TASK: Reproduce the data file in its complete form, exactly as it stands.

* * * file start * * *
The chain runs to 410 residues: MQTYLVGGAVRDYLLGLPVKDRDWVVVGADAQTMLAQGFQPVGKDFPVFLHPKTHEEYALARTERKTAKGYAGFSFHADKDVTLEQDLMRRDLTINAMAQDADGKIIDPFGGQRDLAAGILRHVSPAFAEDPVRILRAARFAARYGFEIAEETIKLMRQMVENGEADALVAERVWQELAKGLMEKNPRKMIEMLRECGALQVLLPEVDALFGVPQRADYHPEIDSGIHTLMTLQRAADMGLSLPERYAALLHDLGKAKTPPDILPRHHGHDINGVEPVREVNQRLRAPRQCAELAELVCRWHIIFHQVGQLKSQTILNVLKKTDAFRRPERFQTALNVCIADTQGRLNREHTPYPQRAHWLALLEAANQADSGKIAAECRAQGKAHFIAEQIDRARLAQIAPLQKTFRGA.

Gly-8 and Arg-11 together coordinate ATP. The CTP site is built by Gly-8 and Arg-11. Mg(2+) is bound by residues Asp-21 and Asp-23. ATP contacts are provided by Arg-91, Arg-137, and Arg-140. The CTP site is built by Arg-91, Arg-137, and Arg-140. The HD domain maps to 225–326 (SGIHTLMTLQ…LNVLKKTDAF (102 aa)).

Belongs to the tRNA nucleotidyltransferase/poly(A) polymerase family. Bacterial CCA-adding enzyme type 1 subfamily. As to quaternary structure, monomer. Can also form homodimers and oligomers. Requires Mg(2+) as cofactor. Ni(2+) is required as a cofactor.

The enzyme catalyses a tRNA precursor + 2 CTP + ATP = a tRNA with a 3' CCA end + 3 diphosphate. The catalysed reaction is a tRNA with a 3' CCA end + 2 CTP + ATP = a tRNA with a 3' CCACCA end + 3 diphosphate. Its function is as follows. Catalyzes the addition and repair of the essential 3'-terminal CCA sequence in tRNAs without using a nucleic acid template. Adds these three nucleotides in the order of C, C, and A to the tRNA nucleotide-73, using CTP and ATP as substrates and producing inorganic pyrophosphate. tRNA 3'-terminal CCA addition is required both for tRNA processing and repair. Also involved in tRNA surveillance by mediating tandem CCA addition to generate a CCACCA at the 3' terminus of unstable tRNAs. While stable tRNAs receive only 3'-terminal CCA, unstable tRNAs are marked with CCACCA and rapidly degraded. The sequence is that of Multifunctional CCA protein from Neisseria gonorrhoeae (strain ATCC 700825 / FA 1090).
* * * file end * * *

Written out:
The chain runs to 410 residues: MQTYLVGGAVRDYLLGLPVKDRDWVVVGADAQTMLAQGFQPVGKDFPVFLHPKTHEEYALARTERKTAKGYAGFSFHADKDVTLEQDLMRRDLTINAMAQDADGKIIDPFGGQRDLAAGILRHVSPAFAEDPVRILRAARFAARYGFEIAEETIKLMRQMVENGEADALVAERVWQELAKGLMEKNPRKMIEMLRECGALQVLLPEVDALFGVPQRADYHPEIDSGIHTLMTLQRAADMGLSLPERYAALLHDLGKAKTPPDILPRHHGHDINGVEPVREVNQRLRAPRQCAELAELVCRWHIIFHQVGQLKSQTILNVLKKTDAFRRPERFQTALNVCIADTQGRLNREHTPYPQRAHWLALLEAANQADSGKIAAECRAQGKAHFIAEQIDRARLAQIAPLQKTFRGA.

Gly-8 and Arg-11 together coordinate ATP. The CTP site is built by Gly-8 and Arg-11. Mg(2+) is bound by residues Asp-21 and Asp-23. ATP contacts are provided by Arg-91, Arg-137, and Arg-140. The CTP site is built by Arg-91, Arg-137, and Arg-140. The HD domain maps to 225–326 (SGIHTLMTLQ…LNVLKKTDAF (102 aa)).

Belongs to the tRNA nucleotidyltransferase/poly(A) polymerase family. Bacterial CCA-adding enzyme type 1 subfamily. As to quaternary structure, monomer. Can also form homodimers and oligomers. Requires Mg(2+) as cofactor. Ni(2+) is required as a cofactor.

The enzyme catalyses a tRNA precursor + 2 CTP + ATP = a tRNA with a 3' CCA end + 3 diphosphate. The catalysed reaction is a tRNA with a 3' CCA end + 2 CTP + ATP = a tRNA with a 3' CCACCA end + 3 diphosphate. Its function is as follows. Catalyzes the addition and repair of the essential 3'-terminal CCA sequence in tRNAs without using a nucleic acid template. Adds these three nucleotides in the order of C, C, and A to the tRNA nucleotide-73, using CTP and ATP as substrates and producing inorganic pyrophosphate. tRNA 3'-terminal CCA addition is required both for tRNA processing and repair. Also involved in tRNA surveillance by mediating tandem CCA addition to generate a CCACCA at the 3' terminus of unstable tRNAs. While stable tRNAs receive only 3'-terminal CCA, unstable tRNAs are marked with CCACCA and rapidly degraded. The sequence is that of Multifunctional CCA protein from Neisseria gonorrhoeae (strain ATCC 700825 / FA 1090).